Page 13

[Editorial note - one 2-sided sheet missing from original per A. Trevor Barker.]

No image is available.


Page 14

[Editorial note - one 2-sided sheet missing from original per A. Trevor Barker.]

No image is available.


Page 15

whole situation. That I am not a "Seraph" yet, is shown in the fact of my writing to you this endless letter. When it is proved that you have not misunderstood my meaning, I may say more. Morya, to enable you as he says to confront your enemies, the believers in the materialisation of "individual souls," wanted me, to acquaint you with the totality of the subtile bodies and their collective aggregate, as well as with the distributive aggregate or the sheaths. I believe it is premature. Before the world can be made to understand the difference between the "Sutratma" (thread-soul) and "Taijasa," (the brilliant or the luminous) they have to be taught the nature of the grosser elements. What I blame him for, is that he allowed you to begin from the wrong end — the most difficult unless one has thoroughly mastered the preparatory ground. I have looked over you(r) MS. to him; and more than once have I detected on the white margin the shadow of your face, with its earnest, enquiring gaze in the eyes: your thought having projected your image on the spot you had on your mind, and which you longed to receive back filled — "thirsting" as you say — for more notes and information. Well, if his laziness overcomes his good intentions much longer, I will have to do it myself, though my time is limited.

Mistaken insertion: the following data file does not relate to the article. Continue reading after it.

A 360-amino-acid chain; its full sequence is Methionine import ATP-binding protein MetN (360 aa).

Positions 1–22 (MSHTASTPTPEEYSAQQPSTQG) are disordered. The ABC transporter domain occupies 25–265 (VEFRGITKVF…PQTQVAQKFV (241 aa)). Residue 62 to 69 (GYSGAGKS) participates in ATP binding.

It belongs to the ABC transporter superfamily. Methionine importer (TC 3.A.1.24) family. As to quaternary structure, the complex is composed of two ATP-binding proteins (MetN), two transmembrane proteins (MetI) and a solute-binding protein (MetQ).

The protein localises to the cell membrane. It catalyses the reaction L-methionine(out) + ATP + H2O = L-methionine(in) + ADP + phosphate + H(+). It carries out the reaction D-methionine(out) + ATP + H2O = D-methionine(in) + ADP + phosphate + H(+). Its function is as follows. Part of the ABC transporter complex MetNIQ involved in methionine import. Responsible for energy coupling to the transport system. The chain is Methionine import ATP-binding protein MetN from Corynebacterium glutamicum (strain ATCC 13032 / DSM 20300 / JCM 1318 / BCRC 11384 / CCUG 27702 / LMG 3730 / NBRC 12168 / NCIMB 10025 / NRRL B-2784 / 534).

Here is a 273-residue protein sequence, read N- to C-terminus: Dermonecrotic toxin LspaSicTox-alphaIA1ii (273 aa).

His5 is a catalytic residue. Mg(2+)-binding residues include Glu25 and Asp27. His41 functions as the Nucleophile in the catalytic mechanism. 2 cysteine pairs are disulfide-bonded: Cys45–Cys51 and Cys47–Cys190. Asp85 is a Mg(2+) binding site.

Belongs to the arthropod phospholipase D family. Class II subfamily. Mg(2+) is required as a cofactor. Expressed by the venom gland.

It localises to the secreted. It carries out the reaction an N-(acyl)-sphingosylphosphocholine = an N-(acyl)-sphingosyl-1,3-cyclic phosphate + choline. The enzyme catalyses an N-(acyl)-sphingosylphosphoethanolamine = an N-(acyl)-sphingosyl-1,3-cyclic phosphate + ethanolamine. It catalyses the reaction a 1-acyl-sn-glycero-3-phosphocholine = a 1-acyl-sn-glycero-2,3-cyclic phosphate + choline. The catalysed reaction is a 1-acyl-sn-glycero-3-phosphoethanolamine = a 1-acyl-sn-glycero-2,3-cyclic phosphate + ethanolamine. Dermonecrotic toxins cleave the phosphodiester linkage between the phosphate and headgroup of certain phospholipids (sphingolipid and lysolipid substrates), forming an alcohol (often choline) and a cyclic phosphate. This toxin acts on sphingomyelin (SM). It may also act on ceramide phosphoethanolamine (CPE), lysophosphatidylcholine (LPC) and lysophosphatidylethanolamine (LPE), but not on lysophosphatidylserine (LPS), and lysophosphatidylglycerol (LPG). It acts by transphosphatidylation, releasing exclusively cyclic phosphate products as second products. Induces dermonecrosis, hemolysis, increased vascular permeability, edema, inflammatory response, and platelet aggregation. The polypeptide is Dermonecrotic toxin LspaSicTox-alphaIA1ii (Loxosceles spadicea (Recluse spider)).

Page 16

At all events to write for you is no ungrateful task, as you make the best use of the little you may pick up here and there. Indeed, when you complain of being unable to comprehend the meaning of Eliphas Levi, it is only because you failed like so many other readers to find the key to their way of writing. On close observation, you will find that it was never the intention of the Occultists really to conceal what they had been writing from the earnest determined students, but rather to lock up their information for safety-sake, in a secure safe-box, the key to which is — intuition. The degree of diligence and zeal with which the hidden meaning is sought by the student, is generally the test — how far he is entitled to the possession of the so buried treasure. And certainly if you were able to make out that which was concealed under the red ink of M. — you need despair of nothing. I believe, it is time now to bid you farewell, hoping you will find less trouble to read the blue than the red hieroglyphics. O. will be with you shortly, and you ought to make the best of this opportunity which may be the last for both. And now, need I remind you that this letter is STRICTLY private?

Yours, whatever may come of it,

K. H.



Context and background

In Letter No. 38 (ML-90), a letter from Stainton Moses, the Mahatma K.H. said in his comments appended at the end of Moses’s letter: "My letter is private. You may use the arguments but not my authority or name." The Mahatma was referring to a letter which he was writing, or had written, but which Sinnett had not yet received. This is that letter. The fact that it is dated as received on March 3 strengthens the suggestion that the Mahatma’s comments on Moses’s letter were written late in February or very early in March. As a matter of fact, its length indicates that it may have taken several days to write.

Physical description of letter

The original is in the British Library, Folio 2. According to George Linton and Virginia Hanson, the letter was written:

In medium blue ink on both sides of 7 sheets of thin paper. One sheet is missing. The signature is in ink different from that of the body of the letter.[1]

Publication history

Commentary about this letter


  1. George E. Linton and Virginia Hanson, eds., Readers Guide to The Mahatma Letters to A. P. Sinnett (Adyar, Chennai, India: Theosophical Publishing House, 1972), 101.